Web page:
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Cysts, warts, infected hair follicles, hematomas (blood blisters) and others do cause concern and can create discomfort for the dog, though non-cancerous lumps have less health impact than cancerous growths.
Cancerous growths can be either malignant or benign, and occasionally even share characteristics of both. Malignant lumps tend to spread rapidly and can metastasize to other areas of the body. Benign growths tend to stay in the place of origin and do not metastasize; however they can grow to huge proportions (see such an example of inoperable tumor pictured on the right).
Mammary gland tumors, mast cell tumors, cutaneous lymphosarcoma, malignant melanoma, fibrosarcoma and many other types of tumors with truly scary names command respect and diligent attention on the part of dog owners and veterinarians.
Below are the most common methods of finding out "what it is" …
Some ulcerated masses lend themselves to easy cell collection and identification by having a glass microscope slide pressed against the raw surface of the mass. The collected cells are dried and sent to a pathologist for staining and diagnosis. Sometimes the attending veterinarian will be able to make a diagnosis via the smear; otherwise, a specialist in veterinary pathology will be the authority regarding tumor type and stage of malignancy.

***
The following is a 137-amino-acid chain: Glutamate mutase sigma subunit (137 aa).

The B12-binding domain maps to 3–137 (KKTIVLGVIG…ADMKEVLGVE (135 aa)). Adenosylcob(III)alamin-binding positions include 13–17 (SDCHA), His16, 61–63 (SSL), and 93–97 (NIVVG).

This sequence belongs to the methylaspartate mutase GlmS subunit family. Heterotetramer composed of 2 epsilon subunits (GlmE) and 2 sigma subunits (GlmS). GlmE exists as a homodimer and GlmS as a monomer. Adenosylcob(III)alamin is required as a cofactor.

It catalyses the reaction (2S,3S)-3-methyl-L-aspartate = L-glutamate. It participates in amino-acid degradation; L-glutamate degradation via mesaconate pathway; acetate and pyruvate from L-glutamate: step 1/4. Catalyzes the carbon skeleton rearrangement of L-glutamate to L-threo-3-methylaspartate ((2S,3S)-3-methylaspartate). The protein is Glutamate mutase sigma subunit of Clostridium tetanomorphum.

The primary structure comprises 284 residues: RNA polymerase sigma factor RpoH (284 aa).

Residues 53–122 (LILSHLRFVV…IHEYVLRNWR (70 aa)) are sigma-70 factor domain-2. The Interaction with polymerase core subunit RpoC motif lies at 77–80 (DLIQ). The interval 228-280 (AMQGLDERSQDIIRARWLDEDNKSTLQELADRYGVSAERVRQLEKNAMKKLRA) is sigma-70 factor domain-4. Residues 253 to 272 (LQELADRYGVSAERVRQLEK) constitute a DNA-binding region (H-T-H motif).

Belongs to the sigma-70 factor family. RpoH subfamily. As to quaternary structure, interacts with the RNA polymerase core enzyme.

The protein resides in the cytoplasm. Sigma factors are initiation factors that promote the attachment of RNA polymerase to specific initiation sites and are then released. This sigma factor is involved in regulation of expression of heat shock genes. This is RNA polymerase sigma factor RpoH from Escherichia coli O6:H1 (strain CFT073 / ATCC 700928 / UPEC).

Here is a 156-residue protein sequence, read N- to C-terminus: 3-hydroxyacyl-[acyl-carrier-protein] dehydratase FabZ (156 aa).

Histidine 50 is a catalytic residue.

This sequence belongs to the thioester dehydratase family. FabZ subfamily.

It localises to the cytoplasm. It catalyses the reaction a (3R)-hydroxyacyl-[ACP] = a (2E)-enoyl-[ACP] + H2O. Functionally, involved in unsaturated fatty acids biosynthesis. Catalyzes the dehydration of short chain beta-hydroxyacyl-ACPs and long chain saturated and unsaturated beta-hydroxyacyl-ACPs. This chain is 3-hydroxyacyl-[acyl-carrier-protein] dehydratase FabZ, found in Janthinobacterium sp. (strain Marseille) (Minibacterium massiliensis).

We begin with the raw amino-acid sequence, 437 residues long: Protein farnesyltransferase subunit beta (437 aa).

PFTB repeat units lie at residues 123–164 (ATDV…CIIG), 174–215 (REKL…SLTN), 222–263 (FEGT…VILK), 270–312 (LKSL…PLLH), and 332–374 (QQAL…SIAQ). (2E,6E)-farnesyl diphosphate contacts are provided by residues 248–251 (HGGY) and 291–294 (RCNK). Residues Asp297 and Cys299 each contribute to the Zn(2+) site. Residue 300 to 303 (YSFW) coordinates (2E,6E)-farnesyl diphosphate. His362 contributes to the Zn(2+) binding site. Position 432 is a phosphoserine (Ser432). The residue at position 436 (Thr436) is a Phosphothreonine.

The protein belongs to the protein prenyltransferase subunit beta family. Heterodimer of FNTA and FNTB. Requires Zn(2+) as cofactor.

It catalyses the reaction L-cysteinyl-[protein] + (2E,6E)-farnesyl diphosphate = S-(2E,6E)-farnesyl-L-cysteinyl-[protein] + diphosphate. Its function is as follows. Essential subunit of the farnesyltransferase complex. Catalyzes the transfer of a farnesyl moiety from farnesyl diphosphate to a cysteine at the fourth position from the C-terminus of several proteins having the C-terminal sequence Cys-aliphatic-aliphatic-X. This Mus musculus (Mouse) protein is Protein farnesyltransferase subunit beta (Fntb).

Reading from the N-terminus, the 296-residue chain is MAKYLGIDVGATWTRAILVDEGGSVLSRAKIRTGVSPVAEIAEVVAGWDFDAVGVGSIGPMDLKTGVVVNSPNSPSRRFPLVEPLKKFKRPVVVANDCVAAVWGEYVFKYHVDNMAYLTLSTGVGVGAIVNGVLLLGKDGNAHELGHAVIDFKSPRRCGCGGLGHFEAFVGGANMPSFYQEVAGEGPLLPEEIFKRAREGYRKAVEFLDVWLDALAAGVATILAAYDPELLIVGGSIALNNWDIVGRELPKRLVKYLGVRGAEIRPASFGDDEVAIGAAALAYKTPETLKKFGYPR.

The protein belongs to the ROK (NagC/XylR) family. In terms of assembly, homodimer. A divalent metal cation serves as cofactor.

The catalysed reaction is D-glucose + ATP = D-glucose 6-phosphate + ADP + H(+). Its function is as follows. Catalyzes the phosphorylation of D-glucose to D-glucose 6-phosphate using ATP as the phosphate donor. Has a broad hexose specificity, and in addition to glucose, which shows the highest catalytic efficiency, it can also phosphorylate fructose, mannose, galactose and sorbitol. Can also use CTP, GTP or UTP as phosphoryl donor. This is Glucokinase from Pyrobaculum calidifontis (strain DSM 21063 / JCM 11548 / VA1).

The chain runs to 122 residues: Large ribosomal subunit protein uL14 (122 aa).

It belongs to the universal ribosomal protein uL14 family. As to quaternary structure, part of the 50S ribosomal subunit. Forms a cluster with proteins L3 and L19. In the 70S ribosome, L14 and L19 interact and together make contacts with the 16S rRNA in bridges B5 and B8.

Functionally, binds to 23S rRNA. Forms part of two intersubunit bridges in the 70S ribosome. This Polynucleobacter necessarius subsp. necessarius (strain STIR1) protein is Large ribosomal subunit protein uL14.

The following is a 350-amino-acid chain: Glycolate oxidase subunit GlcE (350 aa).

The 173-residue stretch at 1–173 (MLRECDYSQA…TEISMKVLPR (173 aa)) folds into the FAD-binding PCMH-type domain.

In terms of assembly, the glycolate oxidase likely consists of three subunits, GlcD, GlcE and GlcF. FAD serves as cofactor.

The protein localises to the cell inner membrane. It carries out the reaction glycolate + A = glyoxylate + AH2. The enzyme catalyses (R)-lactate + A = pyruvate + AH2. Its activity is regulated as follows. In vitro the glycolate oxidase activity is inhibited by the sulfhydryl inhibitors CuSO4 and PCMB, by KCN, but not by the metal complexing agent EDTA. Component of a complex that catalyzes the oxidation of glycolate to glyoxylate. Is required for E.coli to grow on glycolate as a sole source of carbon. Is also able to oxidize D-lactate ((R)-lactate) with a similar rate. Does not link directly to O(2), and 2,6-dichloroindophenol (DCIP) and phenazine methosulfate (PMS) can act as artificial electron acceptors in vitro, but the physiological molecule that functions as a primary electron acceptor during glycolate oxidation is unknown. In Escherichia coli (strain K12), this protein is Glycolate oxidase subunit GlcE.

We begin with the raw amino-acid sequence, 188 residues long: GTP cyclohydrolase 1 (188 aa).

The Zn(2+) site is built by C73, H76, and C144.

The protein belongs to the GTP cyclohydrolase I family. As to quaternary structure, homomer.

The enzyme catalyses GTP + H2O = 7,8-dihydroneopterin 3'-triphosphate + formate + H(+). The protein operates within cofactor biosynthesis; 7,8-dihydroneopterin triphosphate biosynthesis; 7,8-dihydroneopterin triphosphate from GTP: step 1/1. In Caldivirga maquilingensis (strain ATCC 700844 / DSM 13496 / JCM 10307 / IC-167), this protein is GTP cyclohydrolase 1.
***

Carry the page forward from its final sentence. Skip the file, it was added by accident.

Many lumps can be analyzed via a needle biopsy rather than by total excision. A needle biopsy is performed by inserting a sterile needle into the lump, pulling back on the plunger, and "vacuuming" in cells from the lump. The collected cells are smeared onto a glass slide for pathological examination. Usually the patient isn’t even aware of the procedure. Total excision of the mass is attempted if the class of tumor identified warrants surgery.
Superficial lumps and bumps do not require that CT Scans be done, so this procedure is usually reserved for internal organ analysis. If a superficial malignant tumor is diagnosed, however, a CT Scan can be helpful in determining if metastasis to deeper areas of the body has occurred.
As with CT Scans, X-ray evaluation is generally reserved for collecting evidence of internal masses. Most lipomas are superficial and reside under the skin or skeletal muscles. There are other lumps that can be palpated by the veterinarian via manual examination; however, the extent and origin of that mass will often be best revealed via CT Scanning.